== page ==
This doesn’t look all that appetizing in this form, but once it’s strained and the fat is skimmed off, it’s wonderful – much better than the store-bought version. Take the carcass from your roasting chicken, put it in a large pot and add 3 or 4 garlic cloves; several whole black peppercorns; a handful of herbs (parsley, rosemary, thyme, bay leaves); some celery, onions, and carrots if you have any; and cover with cold water. Bring to a boil, turn the heat down and simmer for 1 to 3 hours. Skim the fat off and strain. Store in the fridge for 3 to 4 days or in the freezer for 2 to 3 months.

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Use either of these stocks for a variety of different soups. All you need is 5 or 6 cups of the broth; some sauteed garlic, shallots, or onions; a variety of veggies; some fresh herbs; sea salt and ground pepper; potatoes or GF pasta; and some chicken or meat if you’d like.

In a large pot (like the one above), melt a couple of tablespoons of butter (or use olive oil) and saute the garlic and onions. Add the stock and other veggies. Bring to a boil, lower the temp and simmer until veggies are tender. Season as you like.

* Tinkyada gluten free pasta products don’t turn mushy. They have a variety of different brown rice or veggie pastas; all are certified Kosher, many are organic, and all of them are good!

Enjoy! And take part in National Soup Month, not that I have any idea what that means in the big picture, but at least it might give you incentive to brew up some, good, healthy soups.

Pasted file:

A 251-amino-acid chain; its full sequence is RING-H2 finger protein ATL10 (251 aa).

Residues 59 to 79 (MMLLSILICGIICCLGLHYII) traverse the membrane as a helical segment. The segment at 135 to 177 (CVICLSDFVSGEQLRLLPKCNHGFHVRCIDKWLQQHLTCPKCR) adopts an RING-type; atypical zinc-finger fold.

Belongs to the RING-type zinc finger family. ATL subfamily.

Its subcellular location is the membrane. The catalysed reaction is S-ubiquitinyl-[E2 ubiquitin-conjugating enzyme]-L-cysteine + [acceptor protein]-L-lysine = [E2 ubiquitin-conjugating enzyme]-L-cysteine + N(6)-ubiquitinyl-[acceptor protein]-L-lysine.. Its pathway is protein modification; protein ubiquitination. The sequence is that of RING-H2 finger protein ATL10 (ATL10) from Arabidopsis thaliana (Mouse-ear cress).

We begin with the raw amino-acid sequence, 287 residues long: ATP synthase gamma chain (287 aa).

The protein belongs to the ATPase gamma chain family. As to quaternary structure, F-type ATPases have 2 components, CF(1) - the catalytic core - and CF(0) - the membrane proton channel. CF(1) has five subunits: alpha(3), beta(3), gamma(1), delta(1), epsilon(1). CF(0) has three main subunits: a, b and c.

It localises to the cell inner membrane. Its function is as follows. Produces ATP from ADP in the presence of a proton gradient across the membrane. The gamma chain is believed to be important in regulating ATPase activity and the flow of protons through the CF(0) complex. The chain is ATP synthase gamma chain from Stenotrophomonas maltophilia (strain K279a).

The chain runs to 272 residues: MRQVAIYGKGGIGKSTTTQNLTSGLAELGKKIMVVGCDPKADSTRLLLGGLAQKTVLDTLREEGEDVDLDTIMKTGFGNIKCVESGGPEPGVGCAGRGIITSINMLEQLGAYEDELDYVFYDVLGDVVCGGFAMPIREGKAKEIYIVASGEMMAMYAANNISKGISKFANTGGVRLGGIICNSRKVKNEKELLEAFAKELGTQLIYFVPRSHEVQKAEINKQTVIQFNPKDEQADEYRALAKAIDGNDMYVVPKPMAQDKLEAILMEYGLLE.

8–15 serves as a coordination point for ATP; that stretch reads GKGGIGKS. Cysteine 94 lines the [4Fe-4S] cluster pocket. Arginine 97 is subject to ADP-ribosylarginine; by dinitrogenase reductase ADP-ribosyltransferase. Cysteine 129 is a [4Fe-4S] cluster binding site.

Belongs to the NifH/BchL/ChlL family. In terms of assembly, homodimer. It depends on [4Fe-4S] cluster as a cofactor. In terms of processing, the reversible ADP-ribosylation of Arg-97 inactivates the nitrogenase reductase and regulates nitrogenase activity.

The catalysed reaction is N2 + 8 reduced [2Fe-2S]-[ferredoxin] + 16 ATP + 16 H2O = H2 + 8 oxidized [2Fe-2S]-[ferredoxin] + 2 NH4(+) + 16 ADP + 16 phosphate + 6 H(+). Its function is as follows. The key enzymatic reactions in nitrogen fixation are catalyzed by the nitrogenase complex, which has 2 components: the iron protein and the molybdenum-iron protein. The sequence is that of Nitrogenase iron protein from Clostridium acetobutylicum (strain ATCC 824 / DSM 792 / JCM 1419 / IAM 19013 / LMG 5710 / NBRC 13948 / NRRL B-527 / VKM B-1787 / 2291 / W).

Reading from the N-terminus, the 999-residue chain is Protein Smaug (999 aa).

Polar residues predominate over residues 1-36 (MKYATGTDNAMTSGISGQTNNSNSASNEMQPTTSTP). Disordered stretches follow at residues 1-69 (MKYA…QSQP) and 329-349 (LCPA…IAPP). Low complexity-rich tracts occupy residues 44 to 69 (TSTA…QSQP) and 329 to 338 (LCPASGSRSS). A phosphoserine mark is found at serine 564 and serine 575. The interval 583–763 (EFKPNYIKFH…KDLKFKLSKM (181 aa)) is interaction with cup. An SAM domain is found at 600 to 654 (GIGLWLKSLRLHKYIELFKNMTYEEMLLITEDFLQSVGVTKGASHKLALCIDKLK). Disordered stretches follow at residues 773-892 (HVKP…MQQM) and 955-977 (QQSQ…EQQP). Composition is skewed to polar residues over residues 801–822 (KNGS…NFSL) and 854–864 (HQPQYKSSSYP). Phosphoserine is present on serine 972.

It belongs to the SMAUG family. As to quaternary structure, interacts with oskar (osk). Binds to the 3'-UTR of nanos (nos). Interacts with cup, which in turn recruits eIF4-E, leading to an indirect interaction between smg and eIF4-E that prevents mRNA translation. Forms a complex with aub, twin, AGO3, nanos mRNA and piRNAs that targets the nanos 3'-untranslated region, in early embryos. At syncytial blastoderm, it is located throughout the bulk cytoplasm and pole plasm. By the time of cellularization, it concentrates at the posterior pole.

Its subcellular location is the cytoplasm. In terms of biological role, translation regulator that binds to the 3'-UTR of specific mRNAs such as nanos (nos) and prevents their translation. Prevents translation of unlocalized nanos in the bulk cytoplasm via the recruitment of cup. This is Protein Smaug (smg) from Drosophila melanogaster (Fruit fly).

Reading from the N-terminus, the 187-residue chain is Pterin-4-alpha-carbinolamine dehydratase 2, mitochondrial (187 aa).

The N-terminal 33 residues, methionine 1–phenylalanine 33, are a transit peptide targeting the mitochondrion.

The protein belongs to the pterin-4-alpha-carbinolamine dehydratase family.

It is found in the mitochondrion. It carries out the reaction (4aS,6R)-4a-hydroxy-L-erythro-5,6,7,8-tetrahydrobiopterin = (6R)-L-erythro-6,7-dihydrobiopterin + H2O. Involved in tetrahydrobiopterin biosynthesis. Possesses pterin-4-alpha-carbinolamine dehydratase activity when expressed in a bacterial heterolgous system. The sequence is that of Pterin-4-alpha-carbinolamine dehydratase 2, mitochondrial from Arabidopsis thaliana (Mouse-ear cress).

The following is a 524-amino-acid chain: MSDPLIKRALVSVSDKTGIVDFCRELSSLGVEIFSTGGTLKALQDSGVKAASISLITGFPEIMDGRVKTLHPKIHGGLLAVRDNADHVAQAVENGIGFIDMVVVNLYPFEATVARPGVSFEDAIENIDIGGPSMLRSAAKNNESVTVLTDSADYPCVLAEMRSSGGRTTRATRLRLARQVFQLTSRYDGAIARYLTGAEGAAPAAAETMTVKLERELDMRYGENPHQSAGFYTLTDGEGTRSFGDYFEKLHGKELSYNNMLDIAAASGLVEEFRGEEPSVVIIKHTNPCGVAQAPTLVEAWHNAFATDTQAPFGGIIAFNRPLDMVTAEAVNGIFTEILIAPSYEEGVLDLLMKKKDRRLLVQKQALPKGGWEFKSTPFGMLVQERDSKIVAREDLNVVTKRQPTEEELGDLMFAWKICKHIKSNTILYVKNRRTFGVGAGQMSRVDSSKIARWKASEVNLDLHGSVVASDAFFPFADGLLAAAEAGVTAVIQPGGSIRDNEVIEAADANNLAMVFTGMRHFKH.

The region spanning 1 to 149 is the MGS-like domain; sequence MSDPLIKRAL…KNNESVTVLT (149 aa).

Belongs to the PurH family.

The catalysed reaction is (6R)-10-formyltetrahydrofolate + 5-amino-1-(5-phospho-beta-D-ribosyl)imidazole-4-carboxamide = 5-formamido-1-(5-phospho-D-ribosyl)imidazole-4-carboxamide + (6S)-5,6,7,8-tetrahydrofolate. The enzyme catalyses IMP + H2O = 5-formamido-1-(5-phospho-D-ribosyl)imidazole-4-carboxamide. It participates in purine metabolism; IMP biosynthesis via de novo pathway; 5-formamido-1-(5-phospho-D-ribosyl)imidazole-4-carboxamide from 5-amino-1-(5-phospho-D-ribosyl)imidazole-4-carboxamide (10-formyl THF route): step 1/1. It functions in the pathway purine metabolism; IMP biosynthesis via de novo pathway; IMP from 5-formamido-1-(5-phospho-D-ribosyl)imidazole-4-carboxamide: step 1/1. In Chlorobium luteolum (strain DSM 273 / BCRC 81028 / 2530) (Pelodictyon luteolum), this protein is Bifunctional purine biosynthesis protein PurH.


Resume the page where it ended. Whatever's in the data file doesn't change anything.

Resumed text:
In good health,
Melissa

4 Responses to “soup stock 101”

  1. steve says:

    Your chicken stock looks quite tasty!

  2. dianne says:

    Can you hop across the pond and make some stock for me?
    Please!

    :)

  3. Cindy says:

    Melissa, this is perfect timing! I am posting another easy soup recipe from awhile back I’ve had waiting on my lazy butt to edit. Now I can include this post of yours as a link for people who want to know how to make their own broth. Awesome, thanks! I think your recipe will really help them out (at least see how delicious/healthy/pretty your stock is :) )

    How is all else up yonder in the snowy caps? It seems like you’re on these high country tracking missions often now. I can’t say I’m jealous for cold weather and snow, but it sounds fun!
    xoxo
    Cindy

  4. I just made chicken stock for the first time recently, and I was so proud of myself. It’s simple to do and really does result in such better tasting stock than store-bought, and it’s less wasteful (no box to throw away or recycle). I guess I was proud because it would have been easier to buy store-bought stock, but I took the time to make it homemade anyway. Yay for celebrations of the small things, right?

    Anyway, on this rare Georgia snow day (the first real snow day in Atlanta since 2002), I’m having more free time to roam through blogs while enjoying a nice cup of hot tea. So let me say I love your blog and am adding you to my blogroll!

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Disclaimer: All material on this website is provided for informational and educational use only and should not be used for diagnostic purposes. Consult with your physician regarding any health or medical concerns you may have.